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Angling adventures — by boat, raft, etc.

May 30, 2013
By JOE HACKETT - Outdoors columnist (tahawus@northnet.org) , Lake Placid News

Over the years, I've utilized a wide variety of vessels to access waters where trout can be found. I've paddled all sorts of canoes and rowed a variety of guideboats, johnboats and skiffs. I've also utilized a wide assortment of trees, stumps and a few log rafts to get at the trout.

I've even strapped on snowshoes to access the edges of some large, floating bogs, and I've also scrambled over, under and around more log jams than I care to mention.

Among all of the various methods I've employed in my pursuit of trout, there is something unquestionably unique about using a raft, whether it's inflatable or natural.

Article Photos

The author shows off a brook trout caught in a backcountry pond.

Possibly it is because it stirs up a sense of the Huck Finn in our soul, which feeds an innate wanderlust to travel farther and wider and to risk more.

It may also be attributed to the ease and portability of the small, inflatable rafts I often use. Bundling the rafts inside of a pack permits anglers to access mountaintop ponds and travel through otherwise impossibly thick swamps and balsam thickets that would be inaccessible by any other means.

It is just this sense of adventure that we are often seeking to recapture as adults. After all, recreation means to re-create, and the older we get, the more we strive to recover our youth.

I recall meeting up with a pair of young boys on the Raquette River a few years ago. The pair had floated downriver on a small raft for over a mile below the Piercefield town beach before they encountered the first set of rapids.

Fortunately I had stopped to fish in the rapids that morning before traveling further downriver.

I used a large rowing canoe to access the river that day, and as the raft floated faster and closer to the first drop, I rowed out to save them.

The taller of the two, who appeared to be about 10 years of age, puffed up his chest and proudly proclaimed, "Mister, we've gone farther downstream than anybody's ever gone before!"

Pointing back upstream, he declared, "We came all the way from back there!"

I agreed with his assessment. "Yes! You sure have come a long way! But how did you plan to get back?"

The two of 'em looked at each other rather quizzically, mumbled a few words and then turned back to me.

"Umm, ahh, Mister," they stuttered, "Uhh, umm, we didn't really think about that part. Could you help us, maybe?"

"I thought so," I responded, "Hop in the canoe, I'll take you back upriver."

I loaded them and their adventuresome little raft aboard and pulled hard for the town beach. I arrived just in time to find their frantic parents and an embarrassed lifeguard in a state of despair.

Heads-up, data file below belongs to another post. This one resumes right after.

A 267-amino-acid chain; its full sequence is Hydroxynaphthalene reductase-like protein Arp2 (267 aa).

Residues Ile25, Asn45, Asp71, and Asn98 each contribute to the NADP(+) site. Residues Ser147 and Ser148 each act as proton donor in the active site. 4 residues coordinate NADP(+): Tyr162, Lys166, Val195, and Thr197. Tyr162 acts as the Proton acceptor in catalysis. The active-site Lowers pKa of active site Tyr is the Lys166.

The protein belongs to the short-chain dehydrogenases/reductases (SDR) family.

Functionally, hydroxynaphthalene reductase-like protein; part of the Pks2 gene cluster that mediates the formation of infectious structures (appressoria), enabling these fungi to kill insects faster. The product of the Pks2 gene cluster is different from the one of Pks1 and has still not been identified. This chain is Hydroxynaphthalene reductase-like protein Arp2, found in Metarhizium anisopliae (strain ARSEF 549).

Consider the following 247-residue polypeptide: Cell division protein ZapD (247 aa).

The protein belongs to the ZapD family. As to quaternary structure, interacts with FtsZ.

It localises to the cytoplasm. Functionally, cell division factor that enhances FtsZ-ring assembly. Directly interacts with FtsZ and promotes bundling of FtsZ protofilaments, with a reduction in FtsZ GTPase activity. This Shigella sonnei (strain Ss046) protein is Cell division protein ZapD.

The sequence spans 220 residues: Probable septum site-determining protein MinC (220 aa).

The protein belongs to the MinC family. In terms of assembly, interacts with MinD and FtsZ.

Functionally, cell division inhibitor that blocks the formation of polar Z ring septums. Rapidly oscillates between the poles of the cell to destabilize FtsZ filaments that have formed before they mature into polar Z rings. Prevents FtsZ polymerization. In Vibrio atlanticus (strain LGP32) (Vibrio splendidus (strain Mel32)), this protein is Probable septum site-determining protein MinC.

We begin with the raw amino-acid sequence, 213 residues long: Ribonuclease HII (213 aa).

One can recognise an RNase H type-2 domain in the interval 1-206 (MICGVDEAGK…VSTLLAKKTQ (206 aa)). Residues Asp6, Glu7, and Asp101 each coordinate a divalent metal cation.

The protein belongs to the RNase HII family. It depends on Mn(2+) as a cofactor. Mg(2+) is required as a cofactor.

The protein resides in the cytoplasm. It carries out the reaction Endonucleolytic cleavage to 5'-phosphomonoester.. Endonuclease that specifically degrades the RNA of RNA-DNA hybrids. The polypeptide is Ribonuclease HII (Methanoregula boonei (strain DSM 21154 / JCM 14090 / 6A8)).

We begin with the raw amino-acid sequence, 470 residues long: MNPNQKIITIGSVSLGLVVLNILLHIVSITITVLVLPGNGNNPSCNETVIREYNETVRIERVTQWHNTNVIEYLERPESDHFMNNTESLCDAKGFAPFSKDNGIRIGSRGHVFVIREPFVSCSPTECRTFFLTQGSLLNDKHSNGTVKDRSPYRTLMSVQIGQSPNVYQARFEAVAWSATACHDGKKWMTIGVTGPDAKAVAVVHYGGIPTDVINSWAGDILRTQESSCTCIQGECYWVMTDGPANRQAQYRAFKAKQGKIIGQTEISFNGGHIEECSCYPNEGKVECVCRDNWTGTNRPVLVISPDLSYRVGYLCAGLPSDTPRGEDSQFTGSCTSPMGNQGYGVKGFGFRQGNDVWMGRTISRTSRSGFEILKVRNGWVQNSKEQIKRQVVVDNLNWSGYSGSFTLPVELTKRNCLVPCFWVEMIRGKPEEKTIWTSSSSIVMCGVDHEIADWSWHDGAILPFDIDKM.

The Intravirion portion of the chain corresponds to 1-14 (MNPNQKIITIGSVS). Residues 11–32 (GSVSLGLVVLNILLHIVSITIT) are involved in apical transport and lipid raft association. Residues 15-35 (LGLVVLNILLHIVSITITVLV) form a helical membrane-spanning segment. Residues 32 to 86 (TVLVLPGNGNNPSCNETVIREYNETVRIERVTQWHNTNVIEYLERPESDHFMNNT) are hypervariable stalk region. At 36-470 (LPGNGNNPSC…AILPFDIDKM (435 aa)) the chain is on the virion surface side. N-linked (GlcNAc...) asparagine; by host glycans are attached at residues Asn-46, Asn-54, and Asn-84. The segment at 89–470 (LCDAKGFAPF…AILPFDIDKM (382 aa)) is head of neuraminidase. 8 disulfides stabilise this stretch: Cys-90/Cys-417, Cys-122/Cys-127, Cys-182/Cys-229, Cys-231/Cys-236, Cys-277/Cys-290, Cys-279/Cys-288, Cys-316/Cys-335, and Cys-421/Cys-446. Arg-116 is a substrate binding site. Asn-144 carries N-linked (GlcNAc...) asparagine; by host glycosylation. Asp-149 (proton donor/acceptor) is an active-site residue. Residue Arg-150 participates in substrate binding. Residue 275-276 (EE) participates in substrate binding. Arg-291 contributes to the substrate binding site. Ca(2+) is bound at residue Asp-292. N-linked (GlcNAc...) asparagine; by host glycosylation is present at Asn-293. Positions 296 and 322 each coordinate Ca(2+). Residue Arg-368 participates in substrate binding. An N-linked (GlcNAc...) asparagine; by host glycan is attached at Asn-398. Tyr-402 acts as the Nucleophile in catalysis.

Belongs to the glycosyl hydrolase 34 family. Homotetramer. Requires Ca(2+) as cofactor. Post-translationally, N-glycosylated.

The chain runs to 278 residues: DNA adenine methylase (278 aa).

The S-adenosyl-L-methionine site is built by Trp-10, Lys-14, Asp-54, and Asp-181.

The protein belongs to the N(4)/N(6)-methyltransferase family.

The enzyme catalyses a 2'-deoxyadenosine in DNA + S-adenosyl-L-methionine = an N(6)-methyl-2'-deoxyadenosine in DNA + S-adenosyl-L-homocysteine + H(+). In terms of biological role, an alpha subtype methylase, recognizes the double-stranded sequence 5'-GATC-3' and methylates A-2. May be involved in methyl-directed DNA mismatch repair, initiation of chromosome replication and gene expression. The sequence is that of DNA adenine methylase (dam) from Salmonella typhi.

Fortunately, considering the potential consequences of their actions, their wanderlust moment ended happily.

I wish I could say the same for myself. My sense of adventure hasn't always been an easy thing to deal with over the years. I've spent a bit of time in cold water, or stuck in deep mud or muck while wavering aimlessly on the edge of disaster along a variety creeks, rivers and ponds.

I'll be the first to admit I've been luckier than skilled, until I was thoroughly educated by the school of hard knocks. However, it really is amazing how fast one's learning curve accelerates in the face of real danger.

It is also interesting to note how quickly a person begins to recognize the gravity of dangerous situations after having been lucky enough to live through a few.

There is a lot more knowledge to be discovered in just a single "near miss" opportunity than there is in a year's worth of lesser lessons. Most of all, I've learned to assess the risks and to weigh the odds in my favor.

The process hasn't stunted my desire to travel far and wide in pursuit of trout, nor has it limited my taste for discovery. I still can't overcome the urge to travel up any little stream that shows sign of beaver activity.

In recent years, the Adirondack beaver population has literally exploded, as evidenced by the numerous ponds and bogs that have been springing up along the local roads. Highway crews have been very busy unclogging culverts all across the region.

Often, the only hint of beaver to be found is a few small sprigs of chewed wood floating around in the inlet of a steam, as it enters a lake or pond. I like to get back to where the wild trout are and where the people aren't! This is the most important factor I've found in catching decent fish.

A telltale signature that a backwoods pond holds fish is the evidence of an osprey nest along its shores, or the presence of loons and mergansers on the water. The discovery of an old boat or a raft hidden in the nearby woods usually clinches the deal.

Best of all are obvious rings of rising trout sipping insects off the surface. When I see such a thing, I simply can't pump up the raft fast enough.

I'll also search for evidence of small trout fingerlings below a dam's outlet, or in the inlet streams that feed a pond. If there are fish in the pond, they're usually a few to be found in the pools at the base of the dam, or in the inlet streams.

I also like taking time to explore upstream on the inlet streams, especially those feeding into larger ponds. Beaver do not tolerate a lot of company, and they'll often chase their own offspring away from the "home waters."

Typically, young travel upstream to create new dams and ponds of their own. Often each consecutive pond will usually host trout if the initial ponds do.

 
 

 

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